One of the most important decisions that you will ever make is your career choice. Although many students enter college wanting to become physicians, most students have little or no knowledge of what is involved in the practice of medicine.
When asked why they want to pursue medicine, most student answer that “they want to make a difference, impact lives, and help people.” While these are important motivations for pursuing a medical career, there are other factors to be aware of when analyzing your career choices.
Consider the characteristics of a rewarding career:
Also take into account your personality type, value system, and interests as you begin to plan your future. Here are some career inventories that will help you in your career choice:(www.myersbriggs.org)
There are many careers that afford you the opportunity to help people and make a difference. Your challenge will be finding the career that is right for you.
Be realistic about the challenges and rewards of a career in medicine. Competition for admission to medical school is very intense and the coursework that follows requires an individual to think critically as well as employ discipline as a value. The profession of medicine also requires a unique commitment to put service to others first, effectively communicate and listen to patients, develop relationships, and engage in complex problem solving and life-long learning. Though the career path to a career in medicine is a long one, it is a profession that that is intellectually challenging, financially secure, and personally rewarding.
While all types of physicians are needed to care for the health of the public, primary care physicians are crucial, especially in underserved areas. A health care system built on an adequate supply of primary care physicians is shown to improve health outcomes and reduce costs. Primary care specialties include: family medicine, general internal medicine, and pediatrics. Family physicians provide more primary care than any other discipline in the U.S. and the need for family physicians continues to grow.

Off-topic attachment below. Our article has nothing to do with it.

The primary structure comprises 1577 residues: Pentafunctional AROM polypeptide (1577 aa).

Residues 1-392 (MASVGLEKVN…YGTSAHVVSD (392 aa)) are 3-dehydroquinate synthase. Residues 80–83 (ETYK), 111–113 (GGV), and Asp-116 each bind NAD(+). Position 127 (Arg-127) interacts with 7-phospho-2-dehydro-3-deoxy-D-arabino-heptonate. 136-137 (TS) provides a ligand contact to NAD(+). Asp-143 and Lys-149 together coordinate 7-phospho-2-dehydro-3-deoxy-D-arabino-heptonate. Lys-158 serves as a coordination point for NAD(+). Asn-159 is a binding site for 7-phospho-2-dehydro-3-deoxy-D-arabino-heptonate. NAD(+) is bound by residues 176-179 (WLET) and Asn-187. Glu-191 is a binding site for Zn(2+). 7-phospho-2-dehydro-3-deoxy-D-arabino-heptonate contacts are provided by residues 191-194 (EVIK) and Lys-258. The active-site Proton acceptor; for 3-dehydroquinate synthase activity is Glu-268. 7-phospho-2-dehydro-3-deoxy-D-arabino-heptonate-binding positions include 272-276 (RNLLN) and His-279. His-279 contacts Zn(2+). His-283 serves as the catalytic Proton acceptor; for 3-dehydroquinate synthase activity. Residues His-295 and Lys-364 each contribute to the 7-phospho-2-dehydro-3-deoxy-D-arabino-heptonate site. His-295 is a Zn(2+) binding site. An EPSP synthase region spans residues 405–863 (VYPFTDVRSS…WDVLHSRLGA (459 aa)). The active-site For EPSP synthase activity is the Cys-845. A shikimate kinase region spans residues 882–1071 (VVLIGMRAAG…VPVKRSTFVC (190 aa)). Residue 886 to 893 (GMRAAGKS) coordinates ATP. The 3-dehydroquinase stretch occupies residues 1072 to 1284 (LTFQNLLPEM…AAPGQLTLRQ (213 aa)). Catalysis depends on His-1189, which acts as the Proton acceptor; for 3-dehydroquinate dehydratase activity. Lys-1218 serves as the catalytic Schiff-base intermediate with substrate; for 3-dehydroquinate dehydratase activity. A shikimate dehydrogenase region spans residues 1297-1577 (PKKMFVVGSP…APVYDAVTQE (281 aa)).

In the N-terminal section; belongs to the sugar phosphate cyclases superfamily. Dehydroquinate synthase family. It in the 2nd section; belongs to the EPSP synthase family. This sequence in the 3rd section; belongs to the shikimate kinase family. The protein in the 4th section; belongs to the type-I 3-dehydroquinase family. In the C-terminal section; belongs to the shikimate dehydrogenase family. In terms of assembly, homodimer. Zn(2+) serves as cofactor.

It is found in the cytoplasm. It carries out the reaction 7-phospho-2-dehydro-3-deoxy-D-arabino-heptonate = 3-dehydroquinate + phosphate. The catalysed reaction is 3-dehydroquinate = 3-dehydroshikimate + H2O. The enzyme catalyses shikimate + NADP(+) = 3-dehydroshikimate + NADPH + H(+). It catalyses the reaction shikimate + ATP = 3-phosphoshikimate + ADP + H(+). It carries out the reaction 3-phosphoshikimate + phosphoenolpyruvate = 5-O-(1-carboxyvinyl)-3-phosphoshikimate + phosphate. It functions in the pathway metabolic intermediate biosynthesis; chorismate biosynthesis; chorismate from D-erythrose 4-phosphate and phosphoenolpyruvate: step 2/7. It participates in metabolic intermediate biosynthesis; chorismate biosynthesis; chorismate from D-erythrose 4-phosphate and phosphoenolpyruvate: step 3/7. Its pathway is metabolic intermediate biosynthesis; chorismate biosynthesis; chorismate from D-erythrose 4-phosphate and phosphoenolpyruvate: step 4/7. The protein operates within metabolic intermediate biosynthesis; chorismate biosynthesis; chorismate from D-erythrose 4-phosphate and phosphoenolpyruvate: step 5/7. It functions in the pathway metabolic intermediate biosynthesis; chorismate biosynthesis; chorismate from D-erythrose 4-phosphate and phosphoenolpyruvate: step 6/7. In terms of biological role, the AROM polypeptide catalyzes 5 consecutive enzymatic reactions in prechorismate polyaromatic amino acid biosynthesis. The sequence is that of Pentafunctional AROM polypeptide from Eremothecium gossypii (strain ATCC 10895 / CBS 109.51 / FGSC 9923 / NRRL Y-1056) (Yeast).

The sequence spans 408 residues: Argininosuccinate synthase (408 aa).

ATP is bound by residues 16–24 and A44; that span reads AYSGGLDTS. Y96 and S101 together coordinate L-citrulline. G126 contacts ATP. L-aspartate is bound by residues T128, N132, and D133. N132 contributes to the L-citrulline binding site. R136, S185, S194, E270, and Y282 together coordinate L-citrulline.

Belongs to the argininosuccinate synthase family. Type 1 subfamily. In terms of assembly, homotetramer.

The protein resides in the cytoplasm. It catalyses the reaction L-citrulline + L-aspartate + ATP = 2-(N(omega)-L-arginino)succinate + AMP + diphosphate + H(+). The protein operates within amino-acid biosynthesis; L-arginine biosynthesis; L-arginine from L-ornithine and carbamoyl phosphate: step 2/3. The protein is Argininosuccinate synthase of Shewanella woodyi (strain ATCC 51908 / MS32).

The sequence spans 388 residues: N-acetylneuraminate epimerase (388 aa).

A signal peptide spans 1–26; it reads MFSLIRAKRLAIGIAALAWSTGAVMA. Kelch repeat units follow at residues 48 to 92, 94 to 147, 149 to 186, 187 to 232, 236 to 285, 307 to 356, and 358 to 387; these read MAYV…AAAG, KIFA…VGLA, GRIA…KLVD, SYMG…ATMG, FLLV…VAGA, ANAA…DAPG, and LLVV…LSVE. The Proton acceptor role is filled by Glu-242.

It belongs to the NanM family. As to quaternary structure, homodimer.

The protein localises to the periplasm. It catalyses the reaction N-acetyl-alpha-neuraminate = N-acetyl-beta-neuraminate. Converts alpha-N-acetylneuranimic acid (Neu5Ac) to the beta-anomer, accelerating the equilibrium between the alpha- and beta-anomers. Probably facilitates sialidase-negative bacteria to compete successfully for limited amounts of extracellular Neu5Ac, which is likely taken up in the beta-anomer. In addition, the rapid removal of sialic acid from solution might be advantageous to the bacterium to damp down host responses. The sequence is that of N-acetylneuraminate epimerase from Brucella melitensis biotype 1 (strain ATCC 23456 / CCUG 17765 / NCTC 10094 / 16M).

The Affordable Care Act reinforces the need for primary care physicians through the implementation of measures that:
When the Health Insurance Marketplace opens in October 2013, millions of newly insured Americans will seek access to primary care services, cementing the immediate and long-term need for primary care physicians.
To learn more about the specialty of family medicine, see Value and Scope, the Explore Family Medicine(4 page PDF) guide, and read about the shortage of primary care physicians.
Medical school admissions committees are looking for students who will be able to keep up with the coursework. Most medical students agree that the amount of material required during the first two years of pre-clinical study is exponentially higher than the workload during undergraduate school. During the third and fourth (clinical) years, there are also physical and psychological demands made by very long hours, hard work, and interaction with patients. Bottom line: It takes a highly motivated individual to pursue a career in medicine.
The national average debt for medical students is more than $100,000, and the cost of tuition continues to rise. While medical education is expensive, it is an investment with a rewarding career and an above average income. If you choose a career in primary care, there are many loan forgiveness and loan repayment program options available. Ninety percent of medical school students incur some type of student loans to finance their education.
To learn more about paying off debt from student loans, visit the Debt Management section, where you can download and print a guide to use as reference throughout medical school.
If you have doubts, you should always keep your options open. Medicine is not for everyone. Choosing to pursue a career in medicine for prestige or financial rewards will likely be disappointing, as most physicians find that medicine is a vocation that requires a commitment to service, lifelong learning and the dedication to practice competently and compassionately.
The decision whether or not to stay on a pre-medical track can usually be deferred through the first two years of college without loss of credit when changing majors. This will give you time to gather as much information as possible about what medicine has to offer.
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Medical School & Residency
Questions to Ask Yourself